Friday, 29 August, 2014

Published January 25, 2014
Design class
The new Mercedes-Benz S-Class has a designer cabin that doesn't look anything like the one in your father's car. By Samuel Ee
  • 1 of 3


MUCH has been said about the new Mercedes-Benz S-Class' styling and how edgy and sporty it has become. But perhaps it is in the cabin where the new flagship sedan really breaks new ground. The S-Class interior has always had elegant lines and touches. The sixth generation, however, marks the departure from conservative to modern, becoming almost funky.

Never has the inside of an S-Class looked busier. It is bursting with details, most of them not previously associated with this big Merc.

The first thing that catches the eye should be the seats. The cut and pattern would be garish if it wasn't so refreshingly uncharacteristic of the brand with the three-pointed star. More importantly, they are soft but supportive and extremely comfortable with pillowy headrests.

Next, the door panels - they look like they were carved out of the metal and lined with leather. Like the curvaceous dashboard with its contrast stitching and small round chrome air vents, there isn't a straight line anywhere inside the S-Class, unless you count the massive 31.2 cm high-res TFT centre display screen.

Most unusual, perhaps, is the two-spoke steering wheel with its bling metal plaque for the brand name in cursive letters.

Still, this is a cabin that is practical and eminently usable. The lower centre console with its rotary control knob ringed by a few hard keys is easy to use. Everything is also ergonomically positioned. For example, the pair of door lock controls is nestled in the same hollow as the door lever - not in the centre of the dashboard or hidden among the power window controls.

And while ambient lighting is not new for contemporary cars, nor is the choice of a few colour options, the S-Class offers seven - from warm red and orange, to cool white and blue. It casts a soothing glow as it circles the interior, peeking out from under the contours of the rear seatbacks as they gently illuminate the dashboard, lower centre console and doors.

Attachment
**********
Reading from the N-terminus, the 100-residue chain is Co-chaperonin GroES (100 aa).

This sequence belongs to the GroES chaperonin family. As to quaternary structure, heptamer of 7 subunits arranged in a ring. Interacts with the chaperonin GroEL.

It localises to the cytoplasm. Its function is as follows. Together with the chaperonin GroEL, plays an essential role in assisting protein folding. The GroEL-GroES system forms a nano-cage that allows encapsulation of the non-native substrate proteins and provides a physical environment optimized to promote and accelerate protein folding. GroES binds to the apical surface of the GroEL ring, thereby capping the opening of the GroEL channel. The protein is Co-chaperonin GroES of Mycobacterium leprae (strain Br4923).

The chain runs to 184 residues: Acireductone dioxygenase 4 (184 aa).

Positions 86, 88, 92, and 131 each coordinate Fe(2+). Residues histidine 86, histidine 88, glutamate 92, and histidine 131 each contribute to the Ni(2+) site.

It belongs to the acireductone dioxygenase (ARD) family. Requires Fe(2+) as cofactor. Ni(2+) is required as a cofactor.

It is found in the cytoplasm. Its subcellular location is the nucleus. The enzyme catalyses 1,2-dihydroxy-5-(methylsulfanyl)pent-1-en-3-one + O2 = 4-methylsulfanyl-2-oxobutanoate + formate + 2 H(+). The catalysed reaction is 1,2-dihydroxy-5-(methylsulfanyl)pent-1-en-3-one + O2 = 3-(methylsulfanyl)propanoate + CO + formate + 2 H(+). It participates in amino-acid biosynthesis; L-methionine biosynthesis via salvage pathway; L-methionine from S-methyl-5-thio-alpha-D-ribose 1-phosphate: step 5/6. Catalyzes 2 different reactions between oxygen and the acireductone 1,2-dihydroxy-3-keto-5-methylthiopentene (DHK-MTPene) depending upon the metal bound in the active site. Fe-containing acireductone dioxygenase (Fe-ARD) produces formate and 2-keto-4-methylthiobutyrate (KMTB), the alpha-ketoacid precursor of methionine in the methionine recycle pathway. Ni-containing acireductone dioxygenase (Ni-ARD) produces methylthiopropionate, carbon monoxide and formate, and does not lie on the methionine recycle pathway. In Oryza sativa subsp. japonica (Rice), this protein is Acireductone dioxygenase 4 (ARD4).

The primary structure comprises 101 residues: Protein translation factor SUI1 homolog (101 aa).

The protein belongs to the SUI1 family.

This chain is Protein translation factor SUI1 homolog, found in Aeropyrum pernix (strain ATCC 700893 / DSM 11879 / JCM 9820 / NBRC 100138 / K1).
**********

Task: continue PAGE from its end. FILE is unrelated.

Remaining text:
Also thoughtful are the little touches for the cupholders. The pair in front can be covered with an unobtrusive flap for alternative use as a tray, while the two behind in the rear centre armrest "magically" hide their depressions when not required.

The spacious rear bench is actually where the new S-Class leads the competition. For now, there are three variants - the S350 L BlueTec with a 3.0-litre V6 turbodiesel engine, the S400 L Hybrid with a 3.5-litre V6 petrol engine, and the S500 L V8 with a 4.7-litre petrol unit.

All are long-wheelbase versions, which have an overall length of 5,246 mm with a 3,165 mm wheelbase that is 130 mm longer than the standard sedan.

As expected, rear legroom is more than excellent. With Airmatic air suspension as standard, the experience from each of the electrically adjustable outer back seat is enhanced by the superb ride comfort.

In the "entry-level" S350 L, no aural hint of the diesel unit intrudes into the cabin and the driver detects just a low growl under acceleration. The softly sprung suspension can be set to Sport for a slightly firmer ride, and so can the seven-speed automatic transmission with adjoining buttons on the lower centre console. A simple but effective visual indicator is when both suspension and transmission are set to Comfort, the two buttons indicate green. When in Sport, both turn red.

With healthy torque of 620 Nm, the 1,975 kg S350 L is pretty brisk but still frugal, consuming only 6.0 litres per 100 km under the combined cycle. This big Merc is capable and classy.


Mercedes-Benz S350 L BlueTec

Engine 2,987cc V6 turbodiesel

Transmission 7-speed 7G-Tronic automatic

Max power 258 hp @ 3,600 rpm

Max torque 620 Nm @ 1,600-2,400 rpm

0-100 kmh 6.8 secs

Top speed 250 kmh

Average OMV $92,000

Price $447,888 (with COE)

Distributor Cycle & Carriage

Tel: 6298 1818